MAY 08

How Not to Extend the Life of Your High Index Eyeglasses

Clear vision is important for most of life’s activities. This is why your eyeglasses get a lot of daily use and why they experience wear and tear. After a while, a time will come when you’ll have to retire them and get a replacement. High index eyeglasses certainly cost more than those with standard lenses, and it’s understandable why you might want to hang on to them for as long as possible. The best way of doing this is by taking good care of them.

Nevertheless, things eventually wear out from years of handling and accidents such as dropping your glasses or sitting on them. Vision changes will also require a new pair of glasses. Sometimes people try to hang on to their eye-wear longer than they should by resorting to a number of ill-advised measures. Here are four of them:

Repairing Scratches by Removing the Anti-Reflective an Anti-Scratch Coatings

Improper care and handling can cause a build up of lens scratches that degrade clear vision and cause glare. Many of these scratches don’t penetrate deeper than the lens coatings. Therefore, removing the scratched coatings gets rid of most if not all of the scratches.

There are etching products on the market that remove the anti-reflective and anti-scratch coatings on plastic lenses. These products leave the plastic lens beneath intact. However, if they are meant for use with standard CR-39 lenses, they may affect the high index lens material of your glasses. If this happens, the lenses won’t properly correct your vision.

Sometimes people use household products such as comet cleanser, which is highly abrasive. Removing the coatings without abrading your high index lenses is very difficult. A similar danger exists when using common household solvents that may chemically react with the lens material.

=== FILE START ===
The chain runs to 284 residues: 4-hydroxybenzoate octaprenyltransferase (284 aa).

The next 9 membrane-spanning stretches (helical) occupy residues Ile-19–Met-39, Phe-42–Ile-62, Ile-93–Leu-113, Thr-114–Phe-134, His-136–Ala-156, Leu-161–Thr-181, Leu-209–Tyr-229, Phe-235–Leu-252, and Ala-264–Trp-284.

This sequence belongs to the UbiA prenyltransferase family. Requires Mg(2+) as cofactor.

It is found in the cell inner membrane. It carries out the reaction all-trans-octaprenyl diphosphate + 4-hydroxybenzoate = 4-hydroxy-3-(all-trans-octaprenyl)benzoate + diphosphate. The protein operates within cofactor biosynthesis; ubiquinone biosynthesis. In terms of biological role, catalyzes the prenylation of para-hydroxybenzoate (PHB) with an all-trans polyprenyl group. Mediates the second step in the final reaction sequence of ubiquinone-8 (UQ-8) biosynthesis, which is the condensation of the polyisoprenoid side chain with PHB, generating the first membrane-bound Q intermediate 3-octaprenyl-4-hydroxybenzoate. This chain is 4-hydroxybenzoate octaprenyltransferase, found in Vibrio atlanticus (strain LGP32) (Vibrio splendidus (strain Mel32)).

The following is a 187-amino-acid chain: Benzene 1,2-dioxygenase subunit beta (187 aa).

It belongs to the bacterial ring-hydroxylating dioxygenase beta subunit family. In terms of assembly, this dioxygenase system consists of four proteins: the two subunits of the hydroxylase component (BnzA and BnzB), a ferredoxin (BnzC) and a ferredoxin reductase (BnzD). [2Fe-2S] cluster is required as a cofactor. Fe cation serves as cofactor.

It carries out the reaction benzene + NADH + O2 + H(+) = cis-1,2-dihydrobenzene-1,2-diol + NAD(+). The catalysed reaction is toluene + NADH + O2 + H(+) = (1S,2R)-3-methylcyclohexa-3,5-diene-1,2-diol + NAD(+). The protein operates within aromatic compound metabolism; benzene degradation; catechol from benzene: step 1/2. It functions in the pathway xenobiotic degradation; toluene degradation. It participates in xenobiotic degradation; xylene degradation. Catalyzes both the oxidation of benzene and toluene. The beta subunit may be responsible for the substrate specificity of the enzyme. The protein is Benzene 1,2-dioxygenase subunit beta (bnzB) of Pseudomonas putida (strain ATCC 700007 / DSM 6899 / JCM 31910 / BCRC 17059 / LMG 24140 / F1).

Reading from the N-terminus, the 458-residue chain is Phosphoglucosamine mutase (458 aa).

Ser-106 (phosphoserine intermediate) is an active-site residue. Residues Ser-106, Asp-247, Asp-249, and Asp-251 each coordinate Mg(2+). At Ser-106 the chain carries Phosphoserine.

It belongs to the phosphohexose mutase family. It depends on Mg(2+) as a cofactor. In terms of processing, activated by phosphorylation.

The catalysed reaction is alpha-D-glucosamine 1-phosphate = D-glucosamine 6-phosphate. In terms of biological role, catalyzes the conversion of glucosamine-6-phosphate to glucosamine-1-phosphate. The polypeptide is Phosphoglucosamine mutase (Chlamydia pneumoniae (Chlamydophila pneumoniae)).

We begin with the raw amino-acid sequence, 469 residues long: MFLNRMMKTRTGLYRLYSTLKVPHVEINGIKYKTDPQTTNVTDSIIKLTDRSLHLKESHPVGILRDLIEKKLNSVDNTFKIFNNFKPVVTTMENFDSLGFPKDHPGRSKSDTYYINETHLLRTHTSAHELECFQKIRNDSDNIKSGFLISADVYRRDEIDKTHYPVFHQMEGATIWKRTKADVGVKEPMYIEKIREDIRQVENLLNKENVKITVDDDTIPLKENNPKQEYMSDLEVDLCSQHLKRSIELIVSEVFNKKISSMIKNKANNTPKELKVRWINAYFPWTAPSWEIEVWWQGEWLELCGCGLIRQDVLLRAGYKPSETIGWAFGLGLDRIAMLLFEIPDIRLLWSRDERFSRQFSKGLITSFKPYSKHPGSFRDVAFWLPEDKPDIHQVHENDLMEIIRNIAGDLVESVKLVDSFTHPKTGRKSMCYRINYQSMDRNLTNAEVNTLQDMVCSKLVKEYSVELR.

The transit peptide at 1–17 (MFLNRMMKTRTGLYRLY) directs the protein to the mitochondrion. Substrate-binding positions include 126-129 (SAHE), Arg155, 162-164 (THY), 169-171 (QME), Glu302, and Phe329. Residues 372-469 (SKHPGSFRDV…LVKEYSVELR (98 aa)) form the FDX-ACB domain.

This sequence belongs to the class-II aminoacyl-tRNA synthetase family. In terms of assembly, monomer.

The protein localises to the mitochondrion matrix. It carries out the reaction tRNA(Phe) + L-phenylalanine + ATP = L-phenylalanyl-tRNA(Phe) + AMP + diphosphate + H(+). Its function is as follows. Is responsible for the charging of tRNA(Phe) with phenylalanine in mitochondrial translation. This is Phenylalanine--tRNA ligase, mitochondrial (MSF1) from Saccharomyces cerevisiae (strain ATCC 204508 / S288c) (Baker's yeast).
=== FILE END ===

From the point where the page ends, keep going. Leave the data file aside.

If you manage to successfully remove the anti-reflective coating, then you reintroduce the very same problem this coating solves: glare. High index lenses reflect a lot of light, and this produces excessive glare. Glare interferes with clear vision and safe night driving. Glare also produces eye fatigue and headache. Reflected light off the outer surface of your lens prevents people from seeing your eyes. An anti-reflective coating effectively eliminates this problem.

Taping a Broken Frame

Sometimes an eye-wear frame breaks at the bridge (which rests on the nose). Wire frame glasses and some plastic frames may do this when poor handling practices or dropping them over-stresses and breaks the bridge. Sometimes, people do a quick repair job by taping the two halves of the glasses together at the bridge. Besides being unsightly, especially if the tape color doesn’t match the frame, the fix allows the frame to bend at the tape join. As a result, the frame doesn’t stay in place very well and is prone to sliding off your face.

Whenever your glasses fall to the ground, you risk scratching your high index lenses. This problem is especially acute when perspiration reduces the friction that holds your glasses in place. This fix isn’t permanent and requires constant re-taping.

Super Gluing a Broken Frame

When the portion of the frame holding the lens in place breaks, super gluing the frame back together can fix the problem. However, this comes at a cost because it may be impossible to remove the lens from the frame should you wish to replace the frame later. This forces you to buy a new high index lens.

Wearing Old Prescription Lenses

Holding on to old high index eyeglasses that no longer do an adequate job of correcting your eyesight means you’re making do with poor vision. The eyes change over time. You need glasses that correct your vision as it is now, not as it was several years ago. Old prescription lenses not only reduce your visual acuity but also cause the discomfort of eyestrain. To maintain perfect vision, see your eye doctor on a regular basis and don’t hesitate to look through our large eye-wear selection.

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